Somehow, word of the Tanners’ sympathies with communist philosophy reaches the children at large and Stephanie and her allies go the quarry to taunt and attack the others. The police arrive to break up the fight and Uncle John begins to show his hypocrisy by punishing the other children but not his own daughter who started the fight.
Celia learns that Evan Tanner got sacked from his job because he refused to leave the Australian Peace Council which was widely regarded as a communist front. The kids believe it was Uncle John who was the informant and so they engage in a little witchcraft, burning the Burke family in effigy and then throwing the dolls into Stephanie’s room at night. Later they learn that it was actually Ray, in a misguided attempt at manipulation, and Celia leads the children in burning her own father in effigy.
While doing this, they are ambushed by Stephanie and the other children who lock them up in the shed and torture Murgatroid by scorching her rear with a burning brand. Celia, at her angriest in the film, vows to get even.
After the Tanners move away, a government policy has forced all the children to turn their rabbits in to the zoo. John visits the Carmichaels to convince them that Celia must give up Murgatroid as well, but they refuse. When Stephanie forms a kind of support group for children who have lost their rabbits, she is mystified why Celia does not join. And when Celia returns home, she realizes that her rabbit is gone too and blames Uncle John.
After much posturing and politicking and a popular letter-writing campaign, the government is pressured to allow permits for pet rabbits. The children all go to the zoo to retrieve their rabbits, but Celia and Heather learn that theirs died during their temporary internment.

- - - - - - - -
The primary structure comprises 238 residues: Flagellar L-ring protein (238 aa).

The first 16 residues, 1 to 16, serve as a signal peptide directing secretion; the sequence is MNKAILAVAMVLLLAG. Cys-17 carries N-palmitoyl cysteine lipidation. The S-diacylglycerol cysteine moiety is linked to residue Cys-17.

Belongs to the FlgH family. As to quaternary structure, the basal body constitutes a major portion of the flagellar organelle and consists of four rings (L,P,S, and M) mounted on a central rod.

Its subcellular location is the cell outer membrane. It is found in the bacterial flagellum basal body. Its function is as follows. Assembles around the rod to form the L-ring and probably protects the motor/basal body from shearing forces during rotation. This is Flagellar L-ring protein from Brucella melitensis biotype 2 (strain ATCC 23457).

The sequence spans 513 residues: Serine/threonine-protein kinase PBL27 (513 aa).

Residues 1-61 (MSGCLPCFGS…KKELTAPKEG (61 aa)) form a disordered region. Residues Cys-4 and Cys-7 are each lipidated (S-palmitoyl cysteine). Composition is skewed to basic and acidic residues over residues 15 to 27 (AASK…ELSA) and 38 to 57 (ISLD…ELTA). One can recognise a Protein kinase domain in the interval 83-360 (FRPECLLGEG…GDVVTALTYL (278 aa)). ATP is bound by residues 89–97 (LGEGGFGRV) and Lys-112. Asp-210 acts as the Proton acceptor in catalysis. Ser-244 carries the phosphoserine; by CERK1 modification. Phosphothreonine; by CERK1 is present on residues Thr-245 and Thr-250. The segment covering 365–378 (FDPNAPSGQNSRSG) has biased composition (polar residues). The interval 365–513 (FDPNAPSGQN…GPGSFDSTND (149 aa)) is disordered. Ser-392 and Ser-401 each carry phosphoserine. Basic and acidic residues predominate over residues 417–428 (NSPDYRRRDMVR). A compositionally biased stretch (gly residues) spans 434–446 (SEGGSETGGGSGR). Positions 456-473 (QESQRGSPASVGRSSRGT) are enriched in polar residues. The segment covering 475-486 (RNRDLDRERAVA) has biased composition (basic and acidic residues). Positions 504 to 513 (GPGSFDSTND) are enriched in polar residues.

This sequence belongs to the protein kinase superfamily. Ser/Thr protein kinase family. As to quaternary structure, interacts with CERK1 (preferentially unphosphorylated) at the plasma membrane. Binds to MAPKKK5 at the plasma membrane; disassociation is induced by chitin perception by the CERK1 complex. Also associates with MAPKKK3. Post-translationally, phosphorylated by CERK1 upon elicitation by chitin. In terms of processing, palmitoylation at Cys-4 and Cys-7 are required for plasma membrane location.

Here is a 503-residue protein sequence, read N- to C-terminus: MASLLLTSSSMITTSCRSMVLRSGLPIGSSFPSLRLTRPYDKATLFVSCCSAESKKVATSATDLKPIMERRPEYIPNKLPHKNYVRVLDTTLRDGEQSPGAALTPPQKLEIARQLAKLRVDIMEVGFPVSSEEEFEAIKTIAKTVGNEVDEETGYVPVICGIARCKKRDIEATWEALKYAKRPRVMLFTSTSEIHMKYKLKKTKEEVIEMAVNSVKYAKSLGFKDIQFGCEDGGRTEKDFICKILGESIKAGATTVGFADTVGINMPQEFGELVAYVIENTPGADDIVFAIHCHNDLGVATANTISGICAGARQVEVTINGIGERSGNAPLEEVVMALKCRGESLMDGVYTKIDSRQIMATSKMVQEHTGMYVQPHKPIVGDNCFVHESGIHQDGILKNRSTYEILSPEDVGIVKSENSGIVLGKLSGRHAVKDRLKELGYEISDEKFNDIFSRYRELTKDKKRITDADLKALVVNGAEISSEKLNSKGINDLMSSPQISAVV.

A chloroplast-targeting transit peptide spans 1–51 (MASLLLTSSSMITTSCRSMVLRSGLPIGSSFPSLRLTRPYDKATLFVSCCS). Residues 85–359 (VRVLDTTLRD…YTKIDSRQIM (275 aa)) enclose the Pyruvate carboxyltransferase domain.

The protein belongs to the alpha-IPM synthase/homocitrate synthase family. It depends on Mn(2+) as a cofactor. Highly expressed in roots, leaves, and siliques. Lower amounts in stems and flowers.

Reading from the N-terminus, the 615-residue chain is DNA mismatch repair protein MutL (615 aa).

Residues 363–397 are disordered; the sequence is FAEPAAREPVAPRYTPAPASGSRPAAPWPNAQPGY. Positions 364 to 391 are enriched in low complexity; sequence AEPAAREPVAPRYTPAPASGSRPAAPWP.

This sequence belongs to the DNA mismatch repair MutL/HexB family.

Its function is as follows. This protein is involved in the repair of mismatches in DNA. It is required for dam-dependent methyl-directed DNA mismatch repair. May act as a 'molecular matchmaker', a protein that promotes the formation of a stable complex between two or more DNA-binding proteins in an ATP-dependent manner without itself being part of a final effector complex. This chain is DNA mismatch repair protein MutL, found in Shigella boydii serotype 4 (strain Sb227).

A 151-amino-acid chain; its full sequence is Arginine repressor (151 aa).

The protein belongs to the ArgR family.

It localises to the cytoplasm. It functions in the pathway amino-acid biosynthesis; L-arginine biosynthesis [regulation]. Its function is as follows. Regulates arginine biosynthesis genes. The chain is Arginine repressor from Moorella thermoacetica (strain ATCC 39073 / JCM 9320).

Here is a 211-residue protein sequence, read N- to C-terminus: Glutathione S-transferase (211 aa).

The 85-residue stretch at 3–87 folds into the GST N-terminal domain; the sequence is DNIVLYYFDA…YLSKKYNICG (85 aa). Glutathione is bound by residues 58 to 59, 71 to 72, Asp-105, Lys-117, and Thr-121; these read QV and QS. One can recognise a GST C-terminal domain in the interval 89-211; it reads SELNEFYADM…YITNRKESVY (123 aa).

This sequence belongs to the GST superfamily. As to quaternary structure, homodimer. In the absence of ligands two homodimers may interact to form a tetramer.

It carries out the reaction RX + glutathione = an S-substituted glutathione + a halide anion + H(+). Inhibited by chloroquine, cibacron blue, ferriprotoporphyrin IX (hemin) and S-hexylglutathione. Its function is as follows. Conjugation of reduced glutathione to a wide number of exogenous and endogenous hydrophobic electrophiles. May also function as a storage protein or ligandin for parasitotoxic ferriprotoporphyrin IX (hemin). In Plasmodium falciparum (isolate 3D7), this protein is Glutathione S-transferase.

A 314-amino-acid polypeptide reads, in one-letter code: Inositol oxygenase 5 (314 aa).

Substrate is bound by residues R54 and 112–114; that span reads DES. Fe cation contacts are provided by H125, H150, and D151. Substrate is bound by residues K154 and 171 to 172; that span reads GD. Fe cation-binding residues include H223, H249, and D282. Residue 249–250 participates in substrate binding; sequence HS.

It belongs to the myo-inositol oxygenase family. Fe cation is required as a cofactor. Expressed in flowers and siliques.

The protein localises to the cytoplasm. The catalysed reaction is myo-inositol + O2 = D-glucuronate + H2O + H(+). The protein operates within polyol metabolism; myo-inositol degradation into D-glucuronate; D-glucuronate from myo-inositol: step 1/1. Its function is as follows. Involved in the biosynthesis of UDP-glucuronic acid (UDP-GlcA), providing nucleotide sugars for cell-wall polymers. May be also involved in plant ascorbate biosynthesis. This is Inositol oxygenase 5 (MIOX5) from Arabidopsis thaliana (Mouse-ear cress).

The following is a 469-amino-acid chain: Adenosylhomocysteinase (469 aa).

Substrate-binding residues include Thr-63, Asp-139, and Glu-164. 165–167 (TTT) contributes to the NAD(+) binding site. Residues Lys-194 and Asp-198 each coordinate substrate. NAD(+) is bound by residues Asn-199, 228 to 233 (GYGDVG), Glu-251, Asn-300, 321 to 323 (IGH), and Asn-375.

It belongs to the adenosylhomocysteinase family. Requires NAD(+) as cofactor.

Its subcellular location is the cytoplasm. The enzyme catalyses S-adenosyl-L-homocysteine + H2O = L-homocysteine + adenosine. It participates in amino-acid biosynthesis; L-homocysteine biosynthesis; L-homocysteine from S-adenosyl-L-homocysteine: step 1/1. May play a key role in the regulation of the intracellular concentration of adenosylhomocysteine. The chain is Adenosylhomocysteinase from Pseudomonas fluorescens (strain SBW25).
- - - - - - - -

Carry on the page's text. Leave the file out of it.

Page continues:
They vow to get revenge. They get dressed up and put on war paint in readiness to rid themselves of the despicable Sergeant Burke. Celia was aware her father kept a shotgun for hunting ducks and readies it. The thing that psyches Celia into pulling the trigger is that she imagines that her Uncle John is a Hobyah and suddenly he is dead.
Celia and Heather try to hide some of the evidence and Heather is made to swear that this act will be kept a secret forever. The police learn that it was Ray’s shotgun that was used but cannot find a suspect. Celia’s mother later notices a bruise on her chest and realizes what has happened.
The Carmichael family keep quiet and Celia seems to resume her normal life. When Stephanie returns to school after the tragedy, Celia has a change of heart and prays with the rest of the class for their family’s future well-being. In one final ritual, Celia leads all the children to the quarry to conduct a symbolic hanging to give Stephanie some closure for the unsolved murder and Heather, who plays the condemned prisoner, has proven she can keep a secret. The children are united now as they race up the slope of the quarry.
The notion of an innocent girl as a cop killer is a truly remarkable premise and, I believe, well executed in this film. The implications are disturbing, but it serves to challenge our assumptions of what a child is and what justice is. In times of stress, so often people resort to black-and-white dogmatic beliefs: communists are evil, rabbits are vermin, the government is always right. But we see throughout the film that many injustices are committed by the authorities—the mothers, the fathers, the school teachers, the police and government officials.
I think that the only proper use of the words “innocence” and “innocent” is in the legal meaning, for instance in reference to a trial in court.
After reading Kincaid’s two books on children, I consider that in reference to childhood, the main thing in the word “innocence” is the Latin privative prefix “in-“, as in other words of Latin/French origin associated to that state: “ignorance”, “immaturity”, “impotence”, “irresponsibility” and “infantilism”; there is also the related English variant prefix “un-“, as in “unconcern”, and the Anglo-Saxon privative suffix “-less” as in “thoughtlessness”. Thus “childhood innocence” is just an artificial state of voidness where the mental and physical state of a baby or a toddler is extended to cover a large part of youth.